Khan, MA, Ngo, HH, Guo, W, Liu, Y, Nghiem, LD, Chang, SW, Nguyen, DD, Zhang, S, Luo, G & Jia, H 2019, 'Optimization of hydraulic retention time and organic loading rate for volatile fatty acid production from low strength wastewater in an anaerobic membrane bioreactor.', Bioresource Technology, vol. 271, pp. 100-108.View/Download from: UTS OPUS or Publisher's site
This study aims to investigate the production of volatile fatty acids (VFAs) from low strength wastewater at various hydraulic retention time (HRT) and organic loading rate (OLR) in a continuous anaerobic membrane bioreactor (AnMBR) using glucose as carbon source. This experiment was performed without any selective inhibition of methanogens and the reactor pH was maintained at 7.0 ± 0.1. 48, 24, 18, 12, 8 and 6 h-HRTs were applied and the highest VFA concentration was recorded at 8 h with an overall VFA yield of 48.20 ± 1.21 mg VFA/100 mg CODfeed. Three different ORLs were applied (350, 550 and 715 mg CODfeed) at the optimum 8 h-HRT. The acetic and propanoic acid concentration maximums were (1.1845 ± 0.0165 and 0.5160 ± 0.0141 mili-mole/l respectively) at 550 mg CODfeed. The isobutyric acid concentration was highest (0.3580 ± 0.0407 mili-mole/l) at 715 mg CODfeed indicating butyric-type fermentation at higher organic loading rate.
Khan, MA, Ngo, HH, Guo, W, Liu, Y, Zhang, X, Guo, J, Chang, SW, Nguyen, DD & Wang, J 2018, 'Biohydrogen production from anaerobic digestion and its potential as renewable energy', Renewable Energy, vol. 129, pp. 754-768.View/Download from: UTS OPUS or Publisher's site
© 2017. The current demand-supply scenario for fossil fuels requires an alternative energy source with cleaner combustion products whilst production of hydrogen from anaerobic digestion involves the utilization of waste materials and zero emission of greenhouse gasses. However, large scale industrial application has yet not been implemented due to numerous challenges in its production, storage, and transportation. This review study demonstrates that production of hydrogen from anaerobic digestion is potentially a worthy alternative regarding energy density, environmental impact, and cost. Moreover, dependence on fossil fuel systems in the future could be minimized when biohydrogen production is feasible from renewable energy sources.
Khan, MA, Ngo, HH, Guo, WS, Liu, Y, Nghiem, LD, Hai, FI, Deng, LJ, Wang, J & Wu, Y 2016, 'Optimization of process parameters for production of volatile fatty acid, biohydrogen and methane from anaerobic digestion', BIORESOURCE TECHNOLOGY, vol. 219, pp. 738-748.View/Download from: UTS OPUS or Publisher's site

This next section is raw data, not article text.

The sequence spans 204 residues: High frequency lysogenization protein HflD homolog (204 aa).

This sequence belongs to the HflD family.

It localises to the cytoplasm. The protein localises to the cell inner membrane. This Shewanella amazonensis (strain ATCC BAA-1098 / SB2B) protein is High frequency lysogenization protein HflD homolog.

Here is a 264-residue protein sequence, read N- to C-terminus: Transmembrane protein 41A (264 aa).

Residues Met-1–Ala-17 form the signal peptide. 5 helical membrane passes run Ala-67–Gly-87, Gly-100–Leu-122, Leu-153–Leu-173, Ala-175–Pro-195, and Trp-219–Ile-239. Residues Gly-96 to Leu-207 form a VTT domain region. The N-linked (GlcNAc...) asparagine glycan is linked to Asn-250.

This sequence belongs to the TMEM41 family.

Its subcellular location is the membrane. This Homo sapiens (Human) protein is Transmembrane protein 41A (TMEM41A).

Khan, MA, Ngo, HH, Guo, WS, Liu, YW, Zhou, JL, Zhang, J, Liang, S, Ni, BJ, Zhang, XB & Wang, J 2016, 'Comparing the value of bioproducts from different stages of anaerobic membrane bioreactors', Bioresource Technology, vol. 214, pp. 816-825.View/Download from: UTS OPUS or Publisher's site
Abstract The anaerobic digestion process in anaerobic membrane bioreactors is an effective way for waste management, energy sustainability and pollution control in the environment. This digestion process basically involves the production of volatile fatty acids and biohydrogen as intermediate products and methane as a final product. This paper compares the value of bioproducts from different stages of anaerobic membrane bioreactors through a thorough assessment. The value was assessed in terms of technical feasibility, economic assessment, environmental impact and impact on society. Even though the current research objective is more inclined to optimize the production of methane, the intermediate products could also be considered as economically attractive and environment friendly options. Hence, this is the first review study to correlate the idea into an anaerobic membrane bioreactor which is expected to guide future research pathways regarding anaerobic process and its bioproducts.
Atiqueuzzaman, KM, 'Optimizing Effective Absorption during Wet Natural Gas Dehydration by Tri Ethylene Glycol', IOSR Journal of Applied Chemistry, vol. 2, no. 2, pp. 01-06.View/Download from: Publisher's site